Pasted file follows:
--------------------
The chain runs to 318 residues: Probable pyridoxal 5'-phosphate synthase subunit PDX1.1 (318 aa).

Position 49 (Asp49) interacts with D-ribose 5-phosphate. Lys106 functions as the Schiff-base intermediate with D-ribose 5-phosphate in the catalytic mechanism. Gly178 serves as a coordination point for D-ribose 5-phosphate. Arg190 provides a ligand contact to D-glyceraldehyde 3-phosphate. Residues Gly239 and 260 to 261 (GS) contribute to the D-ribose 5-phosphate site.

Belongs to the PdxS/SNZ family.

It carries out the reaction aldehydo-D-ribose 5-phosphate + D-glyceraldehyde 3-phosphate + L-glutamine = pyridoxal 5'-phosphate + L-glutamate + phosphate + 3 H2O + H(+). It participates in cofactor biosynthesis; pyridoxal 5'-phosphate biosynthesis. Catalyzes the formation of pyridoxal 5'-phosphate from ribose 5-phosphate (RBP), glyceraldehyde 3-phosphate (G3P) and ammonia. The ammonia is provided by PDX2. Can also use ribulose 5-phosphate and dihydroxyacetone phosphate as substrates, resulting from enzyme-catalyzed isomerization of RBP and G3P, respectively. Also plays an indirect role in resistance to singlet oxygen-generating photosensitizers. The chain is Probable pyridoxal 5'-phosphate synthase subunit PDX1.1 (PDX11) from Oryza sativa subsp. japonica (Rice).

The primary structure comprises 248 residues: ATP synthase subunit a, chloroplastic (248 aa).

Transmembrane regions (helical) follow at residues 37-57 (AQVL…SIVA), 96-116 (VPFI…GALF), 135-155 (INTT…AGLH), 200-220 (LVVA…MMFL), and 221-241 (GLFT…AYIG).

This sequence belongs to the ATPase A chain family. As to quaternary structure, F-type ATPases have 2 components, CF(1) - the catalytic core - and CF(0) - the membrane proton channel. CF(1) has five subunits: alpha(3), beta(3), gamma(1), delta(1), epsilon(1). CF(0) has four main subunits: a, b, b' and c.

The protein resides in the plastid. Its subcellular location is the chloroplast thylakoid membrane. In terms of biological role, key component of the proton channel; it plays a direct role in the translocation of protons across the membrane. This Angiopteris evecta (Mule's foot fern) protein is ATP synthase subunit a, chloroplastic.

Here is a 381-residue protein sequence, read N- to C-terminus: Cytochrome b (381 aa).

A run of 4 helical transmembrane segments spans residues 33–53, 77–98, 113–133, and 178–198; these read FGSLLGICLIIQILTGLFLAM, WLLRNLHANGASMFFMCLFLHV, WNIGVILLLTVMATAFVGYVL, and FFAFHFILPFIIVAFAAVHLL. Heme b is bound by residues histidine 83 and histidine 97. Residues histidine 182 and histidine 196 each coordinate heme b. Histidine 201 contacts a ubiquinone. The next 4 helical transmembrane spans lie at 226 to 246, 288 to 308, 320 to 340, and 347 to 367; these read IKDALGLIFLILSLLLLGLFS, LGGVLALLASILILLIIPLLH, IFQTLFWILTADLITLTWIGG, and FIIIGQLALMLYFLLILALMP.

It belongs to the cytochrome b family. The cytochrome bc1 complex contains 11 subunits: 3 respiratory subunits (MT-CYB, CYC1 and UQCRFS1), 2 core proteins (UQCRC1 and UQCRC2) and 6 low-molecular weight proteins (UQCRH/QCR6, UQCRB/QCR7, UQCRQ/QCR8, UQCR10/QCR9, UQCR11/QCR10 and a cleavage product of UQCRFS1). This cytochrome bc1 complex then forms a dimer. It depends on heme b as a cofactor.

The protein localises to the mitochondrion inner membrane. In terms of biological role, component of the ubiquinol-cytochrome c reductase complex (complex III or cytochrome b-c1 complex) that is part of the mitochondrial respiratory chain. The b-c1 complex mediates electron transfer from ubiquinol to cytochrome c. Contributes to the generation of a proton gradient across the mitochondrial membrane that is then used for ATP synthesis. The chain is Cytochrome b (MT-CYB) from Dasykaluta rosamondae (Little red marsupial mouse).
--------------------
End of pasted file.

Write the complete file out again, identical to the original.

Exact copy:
The chain runs to 318 residues: Probable pyridoxal 5'-phosphate synthase subunit PDX1.1 (318 aa).

Position 49 (Asp49) interacts with D-ribose 5-phosphate. Lys106 functions as the Schiff-base intermediate with D-ribose 5-phosphate in the catalytic mechanism. Gly178 serves as a coordination point for D-ribose 5-phosphate. Arg190 provides a ligand contact to D-glyceraldehyde 3-phosphate. Residues Gly239 and 260 to 261 (GS) contribute to the D-ribose 5-phosphate site.

Belongs to the PdxS/SNZ family.

It carries out the reaction aldehydo-D-ribose 5-phosphate + D-glyceraldehyde 3-phosphate + L-glutamine = pyridoxal 5'-phosphate + L-glutamate + phosphate + 3 H2O + H(+). It participates in cofactor biosynthesis; pyridoxal 5'-phosphate biosynthesis. Catalyzes the formation of pyridoxal 5'-phosphate from ribose 5-phosphate (RBP), glyceraldehyde 3-phosphate (G3P) and ammonia. The ammonia is provided by PDX2. Can also use ribulose 5-phosphate and dihydroxyacetone phosphate as substrates, resulting from enzyme-catalyzed isomerization of RBP and G3P, respectively. Also plays an indirect role in resistance to singlet oxygen-generating photosensitizers. The chain is Probable pyridoxal 5'-phosphate synthase subunit PDX1.1 (PDX11) from Oryza sativa subsp. japonica (Rice).

The primary structure comprises 248 residues: ATP synthase subunit a, chloroplastic (248 aa).

Transmembrane regions (helical) follow at residues 37-57 (AQVL…SIVA), 96-116 (VPFI…GALF), 135-155 (INTT…AGLH), 200-220 (LVVA…MMFL), and 221-241 (GLFT…AYIG).

This sequence belongs to the ATPase A chain family. As to quaternary structure, F-type ATPases have 2 components, CF(1) - the catalytic core - and CF(0) - the membrane proton channel. CF(1) has five subunits: alpha(3), beta(3), gamma(1), delta(1), epsilon(1). CF(0) has four main subunits: a, b, b' and c.

The protein resides in the plastid. Its subcellular location is the chloroplast thylakoid membrane. In terms of biological role, key component of the proton channel; it plays a direct role in the translocation of protons across the membrane. This Angiopteris evecta (Mule's foot fern) protein is ATP synthase subunit a, chloroplastic.

Here is a 381-residue protein sequence, read N- to C-terminus: Cytochrome b (381 aa).

A run of 4 helical transmembrane segments spans residues 33–53, 77–98, 113–133, and 178–198; these read FGSLLGICLIIQILTGLFLAM, WLLRNLHANGASMFFMCLFLHV, WNIGVILLLTVMATAFVGYVL, and FFAFHFILPFIIVAFAAVHLL. Heme b is bound by residues histidine 83 and histidine 97. Residues histidine 182 and histidine 196 each coordinate heme b. Histidine 201 contacts a ubiquinone. The next 4 helical transmembrane spans lie at 226 to 246, 288 to 308, 320 to 340, and 347 to 367; these read IKDALGLIFLILSLLLLGLFS, LGGVLALLASILILLIIPLLH, IFQTLFWILTADLITLTWIGG, and FIIIGQLALMLYFLLILALMP.

It belongs to the cytochrome b family. The cytochrome bc1 complex contains 11 subunits: 3 respiratory subunits (MT-CYB, CYC1 and UQCRFS1), 2 core proteins (UQCRC1 and UQCRC2) and 6 low-molecular weight proteins (UQCRH/QCR6, UQCRB/QCR7, UQCRQ/QCR8, UQCR10/QCR9, UQCR11/QCR10 and a cleavage product of UQCRFS1). This cytochrome bc1 complex then forms a dimer. It depends on heme b as a cofactor.

The protein localises to the mitochondrion inner membrane. In terms of biological role, component of the ubiquinol-cytochrome c reductase complex (complex III or cytochrome b-c1 complex) that is part of the mitochondrial respiratory chain. The b-c1 complex mediates electron transfer from ubiquinol to cytochrome c. Contributes to the generation of a proton gradient across the mitochondrial membrane that is then used for ATP synthesis. The chain is Cytochrome b (MT-CYB) from Dasykaluta rosamondae (Little red marsupial mouse).